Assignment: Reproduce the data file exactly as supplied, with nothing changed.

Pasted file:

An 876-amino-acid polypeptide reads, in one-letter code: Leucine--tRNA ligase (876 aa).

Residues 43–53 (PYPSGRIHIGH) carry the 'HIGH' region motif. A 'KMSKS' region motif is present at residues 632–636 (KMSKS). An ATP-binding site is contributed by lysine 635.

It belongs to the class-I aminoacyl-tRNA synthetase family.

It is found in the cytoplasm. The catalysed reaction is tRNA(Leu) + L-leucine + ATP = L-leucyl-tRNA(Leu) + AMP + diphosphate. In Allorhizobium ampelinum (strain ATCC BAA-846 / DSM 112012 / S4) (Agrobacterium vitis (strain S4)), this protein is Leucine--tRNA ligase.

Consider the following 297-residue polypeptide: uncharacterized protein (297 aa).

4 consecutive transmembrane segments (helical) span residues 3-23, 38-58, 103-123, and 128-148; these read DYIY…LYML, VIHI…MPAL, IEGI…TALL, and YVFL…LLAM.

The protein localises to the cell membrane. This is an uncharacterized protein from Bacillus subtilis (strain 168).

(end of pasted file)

An 876-amino-acid polypeptide reads, in one-letter code: Leucine--tRNA ligase (876 aa).

Residues 43–53 (PYPSGRIHIGH) carry the 'HIGH' region motif. A 'KMSKS' region motif is present at residues 632–636 (KMSKS). An ATP-binding site is contributed by lysine 635.

It belongs to the class-I aminoacyl-tRNA synthetase family.

It is found in the cytoplasm. The catalysed reaction is tRNA(Leu) + L-leucine + ATP = L-leucyl-tRNA(Leu) + AMP + diphosphate. In Allorhizobium ampelinum (strain ATCC BAA-846 / DSM 112012 / S4) (Agrobacterium vitis (strain S4)), this protein is Leucine--tRNA ligase.

Consider the following 297-residue polypeptide: uncharacterized protein (297 aa).

4 consecutive transmembrane segments (helical) span residues 3-23, 38-58, 103-123, and 128-148; these read DYIY…LYML, VIHI…MPAL, IEGI…TALL, and YVFL…LLAM.

The protein localises to the cell membrane. This is an uncharacterized protein from Bacillus subtilis (strain 168).